If you find yourself seeking the company of others when you didn't plan it, you need to look at why. Are you just trying to avoid working? Quite possibly. Drinking coffee and chatting can be very satisfying, but not when you're supposed to be doing something productive, then it's just a distraction. Make socialising a reward for when you've completed x, y & z. This will motivate you to get things done so that you can go off and do something else, works a treat.
Everyone needs time to themselves. Basic human needs such as eating, sleeping, hygiene and leisure time are priorities. If you can't find enough time to do these when you're not working, maybe you should re-evaluate your decision to work at home. If your work is taking over and you can't find the time to carry out the basic necessities, you may want to rethink.
Taking a shower or bath can be done at any time of the night or day. This does depend on what you do with your time apart from work, but is usually the way when you work from home. If your work uniform is your pyjamas and you don't go in the shower until 2pm, then join the club. You don't have to get dressed to go to the office when your office in in your house. Bathing is important, but the timing is yours to decide. Don't let other people (those that don't work at home) tell you any different. It's your choice.
Make sure that you drink enough water and get to eat properly. Your health is depending on it. The refrigerator is calling you!! Beware of this one, over eating can be very habit forming, and leads to more problems. Don't do it, consider yourself warned. That's all I have to say on the subject for now.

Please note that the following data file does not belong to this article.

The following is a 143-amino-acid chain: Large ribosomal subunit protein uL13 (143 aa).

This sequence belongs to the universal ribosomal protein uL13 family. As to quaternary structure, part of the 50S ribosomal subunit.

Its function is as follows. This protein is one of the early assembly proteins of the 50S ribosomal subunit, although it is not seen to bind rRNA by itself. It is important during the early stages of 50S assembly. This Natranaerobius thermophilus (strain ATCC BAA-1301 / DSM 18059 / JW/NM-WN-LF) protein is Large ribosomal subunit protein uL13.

Distracted at work
What are your biggest distractions?See results without voting
These are all of the main distractions that fall into TYPE 2. How many of them affect you? Do they take over your valuable work time? If so, you should take a good look at what you're doing.
Of course, some of these things are part of the attraction of working from home. There is no one there to tell you that you can't do this or must do that. Distractions come with the territory, so be aware. Family, friends, internet and personal desires are all important parts of your life, you enjoy them. But they shouldn't take place at the expense of your productivity at work.
Here's to a balanced and happy life working from home. Keep smiling!
More work at home advice from billabongobob..........
- billabongbob on HubPages
I'm in my early 40's and am a mum to 4 daughters. I have written on many subjects over the past few decades, under various different pen names...